During my childhood summers in Chester County, Pennsylvania I did many things: played baseball, rode my bike, caught fireflies, waited for the twilight jingle of the ice cream truck — but swimming in clear fresh water was not one of them. My […]
By Mel Allen
Jul 23 2008
During my childhood summers in Chester County, Pennsylvania I did many things: played baseball, rode my bike, caught fireflies, waited for the twilight jingle of the ice cream truck — but swimming in clear fresh water was not one of them. My town was too far south for the ice age glaciers to have reached it, so there was no retreat and melting, no carving of the hundreds of deep ponds and lakes that so refresh the New England landscape.
Oh, we had one man made quarry on the other side of town, known for it cold water, and it served as a private swim club. There was also the Lenape River a few miles away, and while I knew kids who fished it, I did not know any who swam there. For us, summer meant running under hoses, a day at Lenape Park with its public swimming pool packed end to end, or being lucky enough to have a friend with one of those really big plastic pools you filled from the same hose you ran under before the big day when the pool was set up.
One of the town’s biggest industrialists, and hence one of the wealthiest men, lived on my street. His house there was modest, in keeping with all the modest houses in the neighborhood, but then he built a lavish summer home complete with a dredged pond. I do not remember exactly where he built it, but I remember it was a big deal when my dad and I were invited to come to the newly filled in pond. I remember standing on that pond’s bank, no sure exactly what to do — I had never jumped into water before where fish and who knows what else lived.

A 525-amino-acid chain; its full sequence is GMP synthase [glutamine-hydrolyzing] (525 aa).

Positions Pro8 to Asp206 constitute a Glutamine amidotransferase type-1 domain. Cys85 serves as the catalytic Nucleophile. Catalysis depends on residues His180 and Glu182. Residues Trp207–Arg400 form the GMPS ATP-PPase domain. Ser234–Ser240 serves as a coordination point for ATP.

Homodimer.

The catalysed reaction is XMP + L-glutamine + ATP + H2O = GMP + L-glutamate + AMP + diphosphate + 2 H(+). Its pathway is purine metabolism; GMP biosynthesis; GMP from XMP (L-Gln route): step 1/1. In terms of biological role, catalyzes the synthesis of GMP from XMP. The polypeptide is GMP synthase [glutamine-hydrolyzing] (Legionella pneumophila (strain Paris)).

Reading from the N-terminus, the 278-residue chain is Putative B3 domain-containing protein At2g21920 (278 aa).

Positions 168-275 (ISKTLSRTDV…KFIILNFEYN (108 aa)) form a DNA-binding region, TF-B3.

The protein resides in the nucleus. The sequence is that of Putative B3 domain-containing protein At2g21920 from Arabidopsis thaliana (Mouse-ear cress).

I tell you this because here in New England we take our lakes and ponds and swimming holes for granted, as if they were so many stone walls, or white steeple churches, parts of the landscape we barely see only because we see them every day.
Just a mile or so from my house is a sweet, long pond made sweeter by knowing it was the family land of a well known local writer who gave the pond to the town’s residents. A college student sits in a chair at the entrance checking to see if you have the free town pass, and if you want to kayak the pond you can get one right there for the bargain price of $5 an hour. I’ve taken a swim there before 7:30 in the morning on work days, and I nearly always see someone else doing the same thing. I’ve returned in the evening to wash away the heat and stress of the day, and far out in the water I will see someone stroking his way towards shore.
All ages come here, the teens flirting and pushing each other off the dock, until the lifeguard, jealous no doubt, shouts for them to stop. The pond has become a tribal connection to everyone who lives here, we share the cool (but now warming delightfully) water, as much as the air and the view.
When outsiders think of New England, I am sure the sea springs to mind first. But for every ocean beach there are hundred fold more lakes and ponds. The sea helped shape New England’s fortunes and defined our heritage, but when I think of summer I see first a wooden raft set a hundred feet from shore, throngs of children jumping off then climbing back on — all of them unaware of the wondrous gift of the glaciers all those thousands of years ago.
Yankee editor Mel Allen is the author of A Coach’s Letter to His Son.